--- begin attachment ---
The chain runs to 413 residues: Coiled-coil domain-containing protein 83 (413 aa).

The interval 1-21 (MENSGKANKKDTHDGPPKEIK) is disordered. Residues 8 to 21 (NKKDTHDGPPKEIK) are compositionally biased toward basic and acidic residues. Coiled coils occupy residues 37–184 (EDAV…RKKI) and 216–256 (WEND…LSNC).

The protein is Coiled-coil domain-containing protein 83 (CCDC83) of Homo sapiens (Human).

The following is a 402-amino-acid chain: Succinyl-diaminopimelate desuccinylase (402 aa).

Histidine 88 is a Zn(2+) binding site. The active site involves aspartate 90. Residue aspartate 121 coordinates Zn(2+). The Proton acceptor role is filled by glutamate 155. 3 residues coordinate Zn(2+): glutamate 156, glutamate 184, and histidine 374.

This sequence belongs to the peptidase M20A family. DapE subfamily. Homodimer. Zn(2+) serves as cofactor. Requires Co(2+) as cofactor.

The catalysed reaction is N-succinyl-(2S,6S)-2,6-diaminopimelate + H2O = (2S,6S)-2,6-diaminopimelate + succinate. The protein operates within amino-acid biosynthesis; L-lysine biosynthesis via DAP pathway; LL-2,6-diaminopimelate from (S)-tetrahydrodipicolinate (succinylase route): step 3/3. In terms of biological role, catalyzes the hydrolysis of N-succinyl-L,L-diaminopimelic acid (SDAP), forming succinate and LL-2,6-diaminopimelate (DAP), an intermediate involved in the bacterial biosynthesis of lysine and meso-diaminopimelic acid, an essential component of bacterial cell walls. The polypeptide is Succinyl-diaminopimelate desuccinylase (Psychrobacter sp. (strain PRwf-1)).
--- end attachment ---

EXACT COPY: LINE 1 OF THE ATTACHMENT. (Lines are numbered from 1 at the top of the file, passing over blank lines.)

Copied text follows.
The chain runs to 413 residues: Coiled-coil domain-containing protein 83 (413 aa).